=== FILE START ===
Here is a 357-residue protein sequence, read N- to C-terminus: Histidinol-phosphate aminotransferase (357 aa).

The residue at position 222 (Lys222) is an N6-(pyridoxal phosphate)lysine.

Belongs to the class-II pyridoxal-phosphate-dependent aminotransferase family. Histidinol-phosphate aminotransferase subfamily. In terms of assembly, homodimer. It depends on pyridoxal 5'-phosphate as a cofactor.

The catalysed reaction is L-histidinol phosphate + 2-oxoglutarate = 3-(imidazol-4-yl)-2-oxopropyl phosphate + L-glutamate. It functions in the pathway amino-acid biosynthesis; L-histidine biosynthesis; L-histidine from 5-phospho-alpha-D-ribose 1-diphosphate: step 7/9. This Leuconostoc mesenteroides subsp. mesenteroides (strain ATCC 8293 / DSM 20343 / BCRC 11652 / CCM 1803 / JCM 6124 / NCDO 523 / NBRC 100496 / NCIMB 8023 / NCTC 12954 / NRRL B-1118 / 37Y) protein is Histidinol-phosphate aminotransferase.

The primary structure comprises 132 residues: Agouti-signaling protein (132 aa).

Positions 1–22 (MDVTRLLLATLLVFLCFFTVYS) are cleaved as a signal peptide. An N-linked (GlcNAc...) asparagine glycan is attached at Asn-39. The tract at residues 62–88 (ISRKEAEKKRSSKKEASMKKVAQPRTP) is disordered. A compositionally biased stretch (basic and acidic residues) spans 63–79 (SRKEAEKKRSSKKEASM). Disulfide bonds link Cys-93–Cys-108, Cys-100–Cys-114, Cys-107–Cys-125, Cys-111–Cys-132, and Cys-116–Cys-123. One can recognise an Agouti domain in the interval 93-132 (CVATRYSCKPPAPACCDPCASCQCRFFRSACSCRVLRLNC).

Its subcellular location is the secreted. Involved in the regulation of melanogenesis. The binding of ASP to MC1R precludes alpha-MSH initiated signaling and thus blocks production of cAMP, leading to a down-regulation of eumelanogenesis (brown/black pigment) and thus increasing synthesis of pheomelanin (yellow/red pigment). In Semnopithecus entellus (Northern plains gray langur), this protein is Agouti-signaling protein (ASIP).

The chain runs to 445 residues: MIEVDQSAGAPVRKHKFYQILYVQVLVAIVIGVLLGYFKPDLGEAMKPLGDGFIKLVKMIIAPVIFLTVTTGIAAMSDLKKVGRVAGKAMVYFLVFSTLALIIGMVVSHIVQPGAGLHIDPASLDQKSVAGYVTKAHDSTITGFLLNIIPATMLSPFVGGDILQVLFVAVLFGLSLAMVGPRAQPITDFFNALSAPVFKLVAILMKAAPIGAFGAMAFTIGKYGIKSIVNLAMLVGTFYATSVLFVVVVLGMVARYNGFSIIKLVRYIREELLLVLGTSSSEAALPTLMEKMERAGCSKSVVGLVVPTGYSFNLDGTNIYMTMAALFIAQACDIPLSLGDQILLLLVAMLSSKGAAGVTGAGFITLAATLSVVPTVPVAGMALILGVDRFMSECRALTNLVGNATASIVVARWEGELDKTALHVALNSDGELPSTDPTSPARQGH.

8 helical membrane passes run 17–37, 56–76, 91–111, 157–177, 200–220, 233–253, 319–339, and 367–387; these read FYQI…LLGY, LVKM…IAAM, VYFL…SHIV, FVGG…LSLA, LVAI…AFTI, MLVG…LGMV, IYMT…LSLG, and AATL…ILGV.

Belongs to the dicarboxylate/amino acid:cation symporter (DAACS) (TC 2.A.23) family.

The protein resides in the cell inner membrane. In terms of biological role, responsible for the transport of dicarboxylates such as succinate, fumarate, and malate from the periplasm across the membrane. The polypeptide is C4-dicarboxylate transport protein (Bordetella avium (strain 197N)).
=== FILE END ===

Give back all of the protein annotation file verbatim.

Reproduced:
Here is a 357-residue protein sequence, read N- to C-terminus: Histidinol-phosphate aminotransferase (357 aa).

The residue at position 222 (Lys222) is an N6-(pyridoxal phosphate)lysine.

Belongs to the class-II pyridoxal-phosphate-dependent aminotransferase family. Histidinol-phosphate aminotransferase subfamily. In terms of assembly, homodimer. It depends on pyridoxal 5'-phosphate as a cofactor.

The catalysed reaction is L-histidinol phosphate + 2-oxoglutarate = 3-(imidazol-4-yl)-2-oxopropyl phosphate + L-glutamate. It functions in the pathway amino-acid biosynthesis; L-histidine biosynthesis; L-histidine from 5-phospho-alpha-D-ribose 1-diphosphate: step 7/9. This Leuconostoc mesenteroides subsp. mesenteroides (strain ATCC 8293 / DSM 20343 / BCRC 11652 / CCM 1803 / JCM 6124 / NCDO 523 / NBRC 100496 / NCIMB 8023 / NCTC 12954 / NRRL B-1118 / 37Y) protein is Histidinol-phosphate aminotransferase.

The primary structure comprises 132 residues: Agouti-signaling protein (132 aa).

Positions 1–22 (MDVTRLLLATLLVFLCFFTVYS) are cleaved as a signal peptide. An N-linked (GlcNAc...) asparagine glycan is attached at Asn-39. The tract at residues 62–88 (ISRKEAEKKRSSKKEASMKKVAQPRTP) is disordered. A compositionally biased stretch (basic and acidic residues) spans 63–79 (SRKEAEKKRSSKKEASM). Disulfide bonds link Cys-93–Cys-108, Cys-100–Cys-114, Cys-107–Cys-125, Cys-111–Cys-132, and Cys-116–Cys-123. One can recognise an Agouti domain in the interval 93-132 (CVATRYSCKPPAPACCDPCASCQCRFFRSACSCRVLRLNC).

Its subcellular location is the secreted. Involved in the regulation of melanogenesis. The binding of ASP to MC1R precludes alpha-MSH initiated signaling and thus blocks production of cAMP, leading to a down-regulation of eumelanogenesis (brown/black pigment) and thus increasing synthesis of pheomelanin (yellow/red pigment). In Semnopithecus entellus (Northern plains gray langur), this protein is Agouti-signaling protein (ASIP).

The chain runs to 445 residues: MIEVDQSAGAPVRKHKFYQILYVQVLVAIVIGVLLGYFKPDLGEAMKPLGDGFIKLVKMIIAPVIFLTVTTGIAAMSDLKKVGRVAGKAMVYFLVFSTLALIIGMVVSHIVQPGAGLHIDPASLDQKSVAGYVTKAHDSTITGFLLNIIPATMLSPFVGGDILQVLFVAVLFGLSLAMVGPRAQPITDFFNALSAPVFKLVAILMKAAPIGAFGAMAFTIGKYGIKSIVNLAMLVGTFYATSVLFVVVVLGMVARYNGFSIIKLVRYIREELLLVLGTSSSEAALPTLMEKMERAGCSKSVVGLVVPTGYSFNLDGTNIYMTMAALFIAQACDIPLSLGDQILLLLVAMLSSKGAAGVTGAGFITLAATLSVVPTVPVAGMALILGVDRFMSECRALTNLVGNATASIVVARWEGELDKTALHVALNSDGELPSTDPTSPARQGH.

8 helical membrane passes run 17–37, 56–76, 91–111, 157–177, 200–220, 233–253, 319–339, and 367–387; these read FYQI…LLGY, LVKM…IAAM, VYFL…SHIV, FVGG…LSLA, LVAI…AFTI, MLVG…LGMV, IYMT…LSLG, and AATL…ILGV.

Belongs to the dicarboxylate/amino acid:cation symporter (DAACS) (TC 2.A.23) family.

The protein resides in the cell inner membrane. In terms of biological role, responsible for the transport of dicarboxylates such as succinate, fumarate, and malate from the periplasm across the membrane. The polypeptide is C4-dicarboxylate transport protein (Bordetella avium (strain 197N)).